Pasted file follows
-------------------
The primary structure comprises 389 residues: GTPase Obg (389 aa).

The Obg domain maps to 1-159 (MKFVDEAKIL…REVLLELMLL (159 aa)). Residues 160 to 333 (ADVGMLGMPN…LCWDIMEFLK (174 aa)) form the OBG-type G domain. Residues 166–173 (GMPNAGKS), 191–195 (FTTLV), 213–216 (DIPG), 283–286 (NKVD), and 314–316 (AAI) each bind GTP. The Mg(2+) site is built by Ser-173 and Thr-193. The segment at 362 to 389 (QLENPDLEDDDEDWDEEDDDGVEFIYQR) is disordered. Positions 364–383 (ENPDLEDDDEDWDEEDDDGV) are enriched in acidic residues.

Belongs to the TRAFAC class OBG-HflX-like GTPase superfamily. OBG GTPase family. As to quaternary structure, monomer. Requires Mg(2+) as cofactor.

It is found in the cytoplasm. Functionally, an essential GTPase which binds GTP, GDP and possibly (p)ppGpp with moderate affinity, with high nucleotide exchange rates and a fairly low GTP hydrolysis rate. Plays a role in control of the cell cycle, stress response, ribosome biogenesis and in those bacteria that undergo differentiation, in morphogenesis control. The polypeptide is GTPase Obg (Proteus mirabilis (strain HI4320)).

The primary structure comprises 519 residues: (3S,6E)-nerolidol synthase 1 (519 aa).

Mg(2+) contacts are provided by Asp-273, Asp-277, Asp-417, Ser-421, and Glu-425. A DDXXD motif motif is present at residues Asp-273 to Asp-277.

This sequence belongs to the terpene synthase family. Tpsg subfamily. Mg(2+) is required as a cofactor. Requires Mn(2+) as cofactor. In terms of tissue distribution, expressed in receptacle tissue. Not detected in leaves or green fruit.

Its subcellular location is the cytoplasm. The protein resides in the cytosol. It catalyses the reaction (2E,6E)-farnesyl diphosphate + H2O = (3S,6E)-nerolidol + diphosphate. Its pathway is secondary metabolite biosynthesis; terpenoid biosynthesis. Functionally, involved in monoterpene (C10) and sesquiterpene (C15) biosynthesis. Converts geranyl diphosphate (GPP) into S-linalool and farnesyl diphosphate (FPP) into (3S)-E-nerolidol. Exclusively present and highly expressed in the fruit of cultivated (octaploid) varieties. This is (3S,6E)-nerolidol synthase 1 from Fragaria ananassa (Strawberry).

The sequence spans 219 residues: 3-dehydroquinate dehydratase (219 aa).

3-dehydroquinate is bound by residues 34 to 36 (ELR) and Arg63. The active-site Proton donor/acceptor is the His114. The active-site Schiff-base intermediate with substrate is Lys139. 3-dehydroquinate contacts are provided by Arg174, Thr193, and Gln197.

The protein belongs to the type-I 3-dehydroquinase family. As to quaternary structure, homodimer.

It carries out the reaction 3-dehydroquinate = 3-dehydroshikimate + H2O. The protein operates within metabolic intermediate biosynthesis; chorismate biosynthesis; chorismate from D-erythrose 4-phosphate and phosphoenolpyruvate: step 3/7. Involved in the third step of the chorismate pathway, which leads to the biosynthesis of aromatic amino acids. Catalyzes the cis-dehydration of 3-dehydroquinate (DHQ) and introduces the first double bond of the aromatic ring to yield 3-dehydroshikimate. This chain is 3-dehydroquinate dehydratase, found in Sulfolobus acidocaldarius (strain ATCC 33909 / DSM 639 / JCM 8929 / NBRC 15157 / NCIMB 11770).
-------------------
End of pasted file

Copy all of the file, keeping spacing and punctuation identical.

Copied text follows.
The primary structure comprises 389 residues: GTPase Obg (389 aa).

The Obg domain maps to 1-159 (MKFVDEAKIL…REVLLELMLL (159 aa)). Residues 160 to 333 (ADVGMLGMPN…LCWDIMEFLK (174 aa)) form the OBG-type G domain. Residues 166–173 (GMPNAGKS), 191–195 (FTTLV), 213–216 (DIPG), 283–286 (NKVD), and 314–316 (AAI) each bind GTP. The Mg(2+) site is built by Ser-173 and Thr-193. The segment at 362 to 389 (QLENPDLEDDDEDWDEEDDDGVEFIYQR) is disordered. Positions 364–383 (ENPDLEDDDEDWDEEDDDGV) are enriched in acidic residues.

Belongs to the TRAFAC class OBG-HflX-like GTPase superfamily. OBG GTPase family. As to quaternary structure, monomer. Requires Mg(2+) as cofactor.

It is found in the cytoplasm. Functionally, an essential GTPase which binds GTP, GDP and possibly (p)ppGpp with moderate affinity, with high nucleotide exchange rates and a fairly low GTP hydrolysis rate. Plays a role in control of the cell cycle, stress response, ribosome biogenesis and in those bacteria that undergo differentiation, in morphogenesis control. The polypeptide is GTPase Obg (Proteus mirabilis (strain HI4320)).

The primary structure comprises 519 residues: (3S,6E)-nerolidol synthase 1 (519 aa).

Mg(2+) contacts are provided by Asp-273, Asp-277, Asp-417, Ser-421, and Glu-425. A DDXXD motif motif is present at residues Asp-273 to Asp-277.

This sequence belongs to the terpene synthase family. Tpsg subfamily. Mg(2+) is required as a cofactor. Requires Mn(2+) as cofactor. In terms of tissue distribution, expressed in receptacle tissue. Not detected in leaves or green fruit.

Its subcellular location is the cytoplasm. The protein resides in the cytosol. It catalyses the reaction (2E,6E)-farnesyl diphosphate + H2O = (3S,6E)-nerolidol + diphosphate. Its pathway is secondary metabolite biosynthesis; terpenoid biosynthesis. Functionally, involved in monoterpene (C10) and sesquiterpene (C15) biosynthesis. Converts geranyl diphosphate (GPP) into S-linalool and farnesyl diphosphate (FPP) into (3S)-E-nerolidol. Exclusively present and highly expressed in the fruit of cultivated (octaploid) varieties. This is (3S,6E)-nerolidol synthase 1 from Fragaria ananassa (Strawberry).

The sequence spans 219 residues: 3-dehydroquinate dehydratase (219 aa).

3-dehydroquinate is bound by residues 34 to 36 (ELR) and Arg63. The active-site Proton donor/acceptor is the His114. The active-site Schiff-base intermediate with substrate is Lys139. 3-dehydroquinate contacts are provided by Arg174, Thr193, and Gln197.

The protein belongs to the type-I 3-dehydroquinase family. As to quaternary structure, homodimer.

It carries out the reaction 3-dehydroquinate = 3-dehydroshikimate + H2O. The protein operates within metabolic intermediate biosynthesis; chorismate biosynthesis; chorismate from D-erythrose 4-phosphate and phosphoenolpyruvate: step 3/7. Involved in the third step of the chorismate pathway, which leads to the biosynthesis of aromatic amino acids. Catalyzes the cis-dehydration of 3-dehydroquinate (DHQ) and introduces the first double bond of the aromatic ring to yield 3-dehydroshikimate. This chain is 3-dehydroquinate dehydratase, found in Sulfolobus acidocaldarius (strain ATCC 33909 / DSM 639 / JCM 8929 / NBRC 15157 / NCIMB 11770).